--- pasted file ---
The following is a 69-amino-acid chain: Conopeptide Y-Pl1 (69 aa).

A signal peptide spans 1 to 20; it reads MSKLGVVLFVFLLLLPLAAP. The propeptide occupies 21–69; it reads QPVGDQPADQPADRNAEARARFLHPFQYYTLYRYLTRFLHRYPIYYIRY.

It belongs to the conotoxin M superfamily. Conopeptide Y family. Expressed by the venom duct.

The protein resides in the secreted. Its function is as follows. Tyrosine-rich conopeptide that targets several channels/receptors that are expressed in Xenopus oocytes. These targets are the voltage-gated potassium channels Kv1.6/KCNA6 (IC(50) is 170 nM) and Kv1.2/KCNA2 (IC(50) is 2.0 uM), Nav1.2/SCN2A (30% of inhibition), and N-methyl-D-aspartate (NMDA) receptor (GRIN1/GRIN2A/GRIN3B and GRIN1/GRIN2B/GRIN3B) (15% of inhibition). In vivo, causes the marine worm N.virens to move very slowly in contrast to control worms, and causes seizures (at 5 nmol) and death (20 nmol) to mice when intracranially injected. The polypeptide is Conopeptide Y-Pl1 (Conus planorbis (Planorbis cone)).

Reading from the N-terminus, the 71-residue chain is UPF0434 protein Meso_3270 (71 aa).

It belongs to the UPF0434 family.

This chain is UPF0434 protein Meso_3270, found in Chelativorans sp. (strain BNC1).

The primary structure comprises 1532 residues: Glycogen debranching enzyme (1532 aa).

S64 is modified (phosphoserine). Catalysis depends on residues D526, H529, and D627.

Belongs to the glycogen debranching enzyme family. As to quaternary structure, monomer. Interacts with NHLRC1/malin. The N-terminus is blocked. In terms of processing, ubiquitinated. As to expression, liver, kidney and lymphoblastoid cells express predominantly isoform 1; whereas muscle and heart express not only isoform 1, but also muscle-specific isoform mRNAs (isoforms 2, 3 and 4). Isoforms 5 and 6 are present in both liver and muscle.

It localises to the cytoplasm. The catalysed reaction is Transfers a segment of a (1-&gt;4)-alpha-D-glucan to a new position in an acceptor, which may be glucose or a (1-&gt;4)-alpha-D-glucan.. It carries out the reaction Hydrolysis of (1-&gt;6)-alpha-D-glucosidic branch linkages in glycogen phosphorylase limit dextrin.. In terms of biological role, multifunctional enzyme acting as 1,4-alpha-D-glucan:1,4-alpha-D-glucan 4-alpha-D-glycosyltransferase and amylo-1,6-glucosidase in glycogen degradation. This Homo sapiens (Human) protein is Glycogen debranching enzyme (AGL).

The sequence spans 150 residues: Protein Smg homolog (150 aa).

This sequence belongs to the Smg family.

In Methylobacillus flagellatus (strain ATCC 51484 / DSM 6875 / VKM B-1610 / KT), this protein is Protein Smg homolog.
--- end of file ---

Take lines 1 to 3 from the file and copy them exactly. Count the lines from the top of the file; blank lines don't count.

The following is a 69-amino-acid chain: Conopeptide Y-Pl1 (69 aa).

A signal peptide spans 1 to 20; it reads MSKLGVVLFVFLLLLPLAAP. The propeptide occupies 21–69; it reads QPVGDQPADQPADRNAEARARFLHPFQYYTLYRYLTRFLHRYPIYYIRY.

It belongs to the conotoxin M superfamily. Conopeptide Y family. Expressed by the venom duct.